Accepting Formal Services
The process of weaving through red tape to actually get a service started can cause a great deal of anxiety. Service organizations may have a detailed application process, possibly requiring an interview and documentation of medical and financial data. You need to be prepared. The following suggestions are helpful hints for dealing with the social services bureaucracy:
1. Have a pen and note pad ready. Make a separate sheet for each service you try to locate. List the name, telephone number and address of each agency that provides the service. List the name, title, department and telephone number of each person you talk with along with their comments and/or recommendations. Save these notes for future reference.
2. Secure needed information from each agency. Question each agency providing a service you are interested in about hours of operation, fee, and the application process. Find out if there is someone in the agency, such as a social worker, who could assist you with the application process and be assigned to your case. If your relative is extremely weak or frail, some agencies will conduct home visits to complete the application process.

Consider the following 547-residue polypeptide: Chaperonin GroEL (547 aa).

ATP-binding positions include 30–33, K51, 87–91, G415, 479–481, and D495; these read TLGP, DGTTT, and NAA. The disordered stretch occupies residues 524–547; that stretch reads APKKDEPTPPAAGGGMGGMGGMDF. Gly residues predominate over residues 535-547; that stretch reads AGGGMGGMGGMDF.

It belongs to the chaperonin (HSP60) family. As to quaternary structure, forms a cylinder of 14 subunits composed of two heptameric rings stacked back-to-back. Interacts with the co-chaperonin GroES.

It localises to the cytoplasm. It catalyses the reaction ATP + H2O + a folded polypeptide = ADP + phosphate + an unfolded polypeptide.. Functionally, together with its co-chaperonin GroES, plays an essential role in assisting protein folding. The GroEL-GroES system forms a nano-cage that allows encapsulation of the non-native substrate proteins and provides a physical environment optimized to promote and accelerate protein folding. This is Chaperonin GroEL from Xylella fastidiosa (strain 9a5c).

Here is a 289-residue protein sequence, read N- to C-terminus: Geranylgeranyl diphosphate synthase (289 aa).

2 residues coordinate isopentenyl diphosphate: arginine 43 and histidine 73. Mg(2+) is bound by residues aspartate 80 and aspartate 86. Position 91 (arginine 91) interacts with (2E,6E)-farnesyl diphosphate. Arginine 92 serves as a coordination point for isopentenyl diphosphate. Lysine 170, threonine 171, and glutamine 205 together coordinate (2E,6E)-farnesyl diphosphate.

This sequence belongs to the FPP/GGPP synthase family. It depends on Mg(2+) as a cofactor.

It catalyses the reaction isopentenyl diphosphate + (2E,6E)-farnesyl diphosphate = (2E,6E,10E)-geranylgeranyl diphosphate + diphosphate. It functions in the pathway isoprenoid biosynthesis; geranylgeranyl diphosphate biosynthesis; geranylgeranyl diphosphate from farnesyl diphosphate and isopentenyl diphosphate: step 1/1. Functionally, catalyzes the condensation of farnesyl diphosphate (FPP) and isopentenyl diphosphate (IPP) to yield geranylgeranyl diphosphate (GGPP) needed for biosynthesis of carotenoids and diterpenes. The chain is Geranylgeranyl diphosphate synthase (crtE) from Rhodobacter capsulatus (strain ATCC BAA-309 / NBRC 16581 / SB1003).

3. If an agency requires an interview, be prepared. Hopefully, you will plan your visit so that you may accompany your relative to necessary interviews. If you are not available, ask someone from your informal support network to go. The person who attends the interview with your relative should be prepared to do the following:
* Find out what documents will be needed.
* Make a list of papers taken to the interview.
* Confirm the appointment a day in advance.
* Take notes during the interview.
* Clarify what is going to happen and what are the older person's and the agency's responsibilities.
Never leave an original document. Allow the agency to make copies. When leaving, review the list of papers brought to the interview and make sure all documents have been returned.
· Keep all important papers together in a folder so that they can be easily located in the future.
4. Send a note to the agency expressing your satisfaction or dissatisfaction. A simple note to an organization can really make a difference. If a worker was particularly helpful, a thank-you note will be greatly appreciated and may cause that person to pay closer attention to your relative's well-being. On the other hand, a person who is rude or impolite needs to be reported. You may want to telephone the worker's supervisor and follow up with a letter of complaint to the supervisor as well as the director of the agency.
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